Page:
It seems like everybody is talking about 5G, which should become the new standard of mobile Internet and be available in Europe next year. Especially the automotive industry wants it, because of the high data capacity and fast data transfer. But unlike the upgrades from 2G to 3G to 4G, this isn’t just the case of replacing antennas, changing the frequency and expanding capacity. This is about bringing the Internet literally closer to home.

The concept of mobile Internet with 2G, 3G and 4G is straight forward. When you go online on your mobile device, it sets up a tunnel to a centralised server of your mobile provider. From there you enter the Internet. Even if you are abroad, and you use ‘roaming’, your device will set up that same tunnel (via sister networks of your provider). Hence, you will get Dutch Internet settings, like Google in Dutch.

When the Internet of things is going to use 5G for data exchange between the devices, such data must be exchanged locally. A tunnel to a ‘home’ mobile provider would disturb the sequence order of information exchange between the device, which would be disastrous for autonomous vehicles. To make sure this will not happen, 5G is going to rely on ‘mobile edge computing’. And that will change everything.

The idea of mobile edge computing (or multi-access edge computing MEC), is that instead of connecting to massive centralised datacentres, applications will connect to smaller, decentralised datacentres that are closer to the device. By running applications and performing related processing tasks closer to that device (this can be your average device, but also an autonomous vehicle), network congestion is supposed to be reduced and applications perform better and faster.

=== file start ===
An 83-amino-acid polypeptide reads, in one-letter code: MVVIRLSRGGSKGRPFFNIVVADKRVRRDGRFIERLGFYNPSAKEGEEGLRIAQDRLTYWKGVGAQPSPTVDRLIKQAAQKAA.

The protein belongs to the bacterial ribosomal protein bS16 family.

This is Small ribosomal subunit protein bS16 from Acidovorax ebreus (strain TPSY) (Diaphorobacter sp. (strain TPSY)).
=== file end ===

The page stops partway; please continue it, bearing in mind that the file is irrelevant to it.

Back in November of last year, I heard about how 5G will change the infrastructure of mobile Internet as we know it, thanks to MEC. But it wasn’t until recently at a Juniper event, where there was another keynote about MEC, that I realised for the first time that it wasn’t just a marketing speech. Because for MEC to work, it requires these smaller datacentres on the corner of every street.

Can you imagine the infrastructure that is needed for this? Who is going to provide all the necessary cabling? Is it going to be an open market? Does it require the traditional telco’s to invest massively in it – which they probably can get a return on by renting out server space in those small centres? They might call it wireless Internet, but with this kind of infrastructures, it definitely isn’t wireless.

MEC is a logical way to provide services, and it is interesting to see where this will all lead. Does this mean for instance the beginning of the end of the era of centralised computing? Is this going to change our industry a lot? In any case, I know it is something that we are going to hear about a lot more in the coming months and years. And I will follow it up closely.